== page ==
A. Plaintiff's Factual Support in Opposition to Defendants' Motion is Sufficient to Defeat Summary Judgment
In opposing Defendants' motion with regard to Calderone's alleged conversion of office supplies and attendance at a professional conference, Plaintiff relies on paragraphs 9-11 of Nyers supplemental affidavit. Because these paragraphs are subject to Defendants' motion to strike, it is necessary to address the basis for Nyers's supplemental statements.
This Court has "great discretion" in determining whether an affidavit is sufficient under Rule 56(e). Maldonado v. U.S. Bank, 186 F.3d 759, 769 (7th Cir.1999). Supporting and opposing affidavits shall be made on personal knowledge, shall set forth such facts as would be admissible in evidence, and shall show affirmatively that the affiant is competent to testify to the matters stated therein. Fed.R.Civ.P. 56(e). Defendants contend that Nyers never affirmatively demonstrated that he is competent to testify as to the alleged conversion of an office printer, (Nyers Supp. Aff. at ¶ 9), various office supplies including a copy of Marquis Who's Who, Id. at ¶ 10, and an unreturned registration fee for a March 2001 NAMSS conference. Id. at ¶ 11.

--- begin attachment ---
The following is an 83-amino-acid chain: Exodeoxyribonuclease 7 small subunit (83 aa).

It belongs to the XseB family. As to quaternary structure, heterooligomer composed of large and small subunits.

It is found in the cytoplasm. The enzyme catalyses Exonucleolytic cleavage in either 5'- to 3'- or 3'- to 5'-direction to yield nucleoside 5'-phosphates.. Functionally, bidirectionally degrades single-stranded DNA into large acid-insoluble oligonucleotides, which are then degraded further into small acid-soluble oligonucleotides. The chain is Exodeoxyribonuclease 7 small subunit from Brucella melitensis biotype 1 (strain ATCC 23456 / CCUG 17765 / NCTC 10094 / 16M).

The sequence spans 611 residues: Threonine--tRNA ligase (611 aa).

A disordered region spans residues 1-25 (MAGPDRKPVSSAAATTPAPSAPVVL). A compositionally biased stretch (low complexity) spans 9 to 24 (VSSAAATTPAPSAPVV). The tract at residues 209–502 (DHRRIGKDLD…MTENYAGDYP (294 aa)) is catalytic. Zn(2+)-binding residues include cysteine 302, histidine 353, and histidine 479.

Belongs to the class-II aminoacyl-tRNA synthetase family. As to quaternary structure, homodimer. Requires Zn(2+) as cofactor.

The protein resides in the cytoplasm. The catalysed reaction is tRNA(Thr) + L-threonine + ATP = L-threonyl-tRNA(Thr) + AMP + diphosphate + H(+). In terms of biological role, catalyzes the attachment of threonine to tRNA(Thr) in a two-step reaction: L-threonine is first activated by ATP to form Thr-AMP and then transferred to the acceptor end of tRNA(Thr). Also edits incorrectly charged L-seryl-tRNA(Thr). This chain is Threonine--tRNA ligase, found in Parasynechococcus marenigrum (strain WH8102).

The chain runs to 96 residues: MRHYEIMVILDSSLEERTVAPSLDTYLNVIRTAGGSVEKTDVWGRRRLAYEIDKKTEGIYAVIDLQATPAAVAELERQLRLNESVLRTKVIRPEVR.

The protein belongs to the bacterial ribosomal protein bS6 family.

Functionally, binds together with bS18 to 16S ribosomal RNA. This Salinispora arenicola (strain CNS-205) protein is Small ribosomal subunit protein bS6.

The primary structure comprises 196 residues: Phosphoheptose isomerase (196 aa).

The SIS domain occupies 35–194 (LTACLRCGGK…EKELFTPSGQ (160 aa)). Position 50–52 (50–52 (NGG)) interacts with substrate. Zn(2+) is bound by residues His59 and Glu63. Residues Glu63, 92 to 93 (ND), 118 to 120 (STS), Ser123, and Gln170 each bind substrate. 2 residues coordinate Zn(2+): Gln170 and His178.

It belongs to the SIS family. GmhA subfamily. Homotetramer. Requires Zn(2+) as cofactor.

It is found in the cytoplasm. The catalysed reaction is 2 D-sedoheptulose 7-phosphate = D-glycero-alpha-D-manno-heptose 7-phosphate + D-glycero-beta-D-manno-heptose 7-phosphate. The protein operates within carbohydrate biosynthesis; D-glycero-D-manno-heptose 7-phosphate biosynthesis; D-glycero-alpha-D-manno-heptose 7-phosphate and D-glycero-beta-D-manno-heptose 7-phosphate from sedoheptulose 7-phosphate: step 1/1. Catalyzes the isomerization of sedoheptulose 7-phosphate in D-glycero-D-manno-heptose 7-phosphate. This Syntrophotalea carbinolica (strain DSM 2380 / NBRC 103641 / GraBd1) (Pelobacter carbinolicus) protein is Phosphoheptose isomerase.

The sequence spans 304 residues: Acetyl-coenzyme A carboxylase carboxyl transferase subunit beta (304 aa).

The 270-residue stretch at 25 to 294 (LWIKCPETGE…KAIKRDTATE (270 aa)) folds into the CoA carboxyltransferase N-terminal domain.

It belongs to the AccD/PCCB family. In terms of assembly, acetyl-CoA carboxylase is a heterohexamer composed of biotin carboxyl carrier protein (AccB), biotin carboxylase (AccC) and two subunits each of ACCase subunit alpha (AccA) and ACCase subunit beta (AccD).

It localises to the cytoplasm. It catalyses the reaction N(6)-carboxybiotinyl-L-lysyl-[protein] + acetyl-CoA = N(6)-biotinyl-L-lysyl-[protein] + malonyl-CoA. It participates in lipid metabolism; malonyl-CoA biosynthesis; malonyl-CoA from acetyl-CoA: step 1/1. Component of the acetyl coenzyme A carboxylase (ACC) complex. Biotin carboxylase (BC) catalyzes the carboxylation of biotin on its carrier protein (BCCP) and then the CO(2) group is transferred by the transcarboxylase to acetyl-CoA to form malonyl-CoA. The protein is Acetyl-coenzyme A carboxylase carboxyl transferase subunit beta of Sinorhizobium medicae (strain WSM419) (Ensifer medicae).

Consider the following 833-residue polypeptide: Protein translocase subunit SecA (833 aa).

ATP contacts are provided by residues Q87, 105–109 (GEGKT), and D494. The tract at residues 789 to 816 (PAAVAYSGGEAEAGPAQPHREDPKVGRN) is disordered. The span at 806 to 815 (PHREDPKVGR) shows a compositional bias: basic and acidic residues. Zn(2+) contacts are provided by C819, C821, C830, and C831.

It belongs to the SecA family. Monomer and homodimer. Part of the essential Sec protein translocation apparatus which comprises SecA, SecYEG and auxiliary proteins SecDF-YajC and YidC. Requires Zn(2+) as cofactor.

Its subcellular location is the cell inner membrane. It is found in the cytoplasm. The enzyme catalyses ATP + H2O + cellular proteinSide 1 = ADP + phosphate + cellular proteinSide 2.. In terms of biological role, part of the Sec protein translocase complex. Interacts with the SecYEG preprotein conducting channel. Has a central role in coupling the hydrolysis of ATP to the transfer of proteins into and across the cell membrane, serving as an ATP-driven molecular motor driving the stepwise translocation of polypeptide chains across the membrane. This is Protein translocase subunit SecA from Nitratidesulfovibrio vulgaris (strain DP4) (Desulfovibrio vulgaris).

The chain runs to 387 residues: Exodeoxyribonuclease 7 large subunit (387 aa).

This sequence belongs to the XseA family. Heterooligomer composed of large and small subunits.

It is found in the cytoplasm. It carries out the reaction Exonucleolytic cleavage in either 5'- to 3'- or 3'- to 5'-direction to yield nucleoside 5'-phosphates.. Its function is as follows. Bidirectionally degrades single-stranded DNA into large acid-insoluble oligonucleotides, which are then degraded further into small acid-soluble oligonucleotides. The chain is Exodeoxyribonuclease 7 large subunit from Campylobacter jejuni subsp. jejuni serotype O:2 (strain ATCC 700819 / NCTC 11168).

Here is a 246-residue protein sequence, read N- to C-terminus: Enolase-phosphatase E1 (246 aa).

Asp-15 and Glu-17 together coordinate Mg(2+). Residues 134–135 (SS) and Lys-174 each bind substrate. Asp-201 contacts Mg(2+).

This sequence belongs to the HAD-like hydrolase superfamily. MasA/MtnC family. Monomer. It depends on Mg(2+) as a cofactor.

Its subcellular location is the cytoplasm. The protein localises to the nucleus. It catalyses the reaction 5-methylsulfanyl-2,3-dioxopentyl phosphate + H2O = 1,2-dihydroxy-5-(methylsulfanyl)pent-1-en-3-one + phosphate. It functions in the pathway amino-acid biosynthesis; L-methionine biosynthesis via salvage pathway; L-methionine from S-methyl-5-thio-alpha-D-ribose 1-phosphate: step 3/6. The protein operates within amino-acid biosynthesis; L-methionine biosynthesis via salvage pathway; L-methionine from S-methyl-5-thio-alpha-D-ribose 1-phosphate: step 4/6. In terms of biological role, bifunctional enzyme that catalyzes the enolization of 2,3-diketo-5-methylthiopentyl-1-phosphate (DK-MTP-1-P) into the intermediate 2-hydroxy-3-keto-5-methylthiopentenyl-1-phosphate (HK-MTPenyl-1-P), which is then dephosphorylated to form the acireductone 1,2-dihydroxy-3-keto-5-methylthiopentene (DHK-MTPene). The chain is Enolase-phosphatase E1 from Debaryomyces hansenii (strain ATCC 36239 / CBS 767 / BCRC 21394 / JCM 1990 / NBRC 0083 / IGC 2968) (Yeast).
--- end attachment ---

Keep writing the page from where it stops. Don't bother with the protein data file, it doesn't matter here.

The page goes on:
Every witness is presumed competent to testify, unless it can be shown that the witness does not have personal knowledge of the matters about which he is to testify, that he does not have the capacity to recall, or that he does not understand the duty to testify truthfully. United States v. Gutman, 725 F.2d 417, 424 (7th Cir. 1984).
Statements in Nyers's supplemental affidavit, to which Defendants do not object, establish that Nyers had personal knowledge of Credentials-Plus's operations and procedures. See e.g. (Nyers Supp. Aff. at ¶ 1)("I have personal knowledge of the following facts"); Id. at ¶ 2 ("I ... have owned interest in Credentials-Plus since its inception"); See also (Nyers Dep. at 53-54) (stating that Nyers frequently spoke with Crowley and Calderone regarding Credentials-Plus). In addition to Nyers' own statements, Plaintiff has submitted evidence to buttress Nyers' claims. See e.g. (Feb. 8, 2001 invoice for an office printer); (April 2001 Citibank USA statement including charges for office supplies); (February 2001 American Express Statement including charges for the NAMSS conference).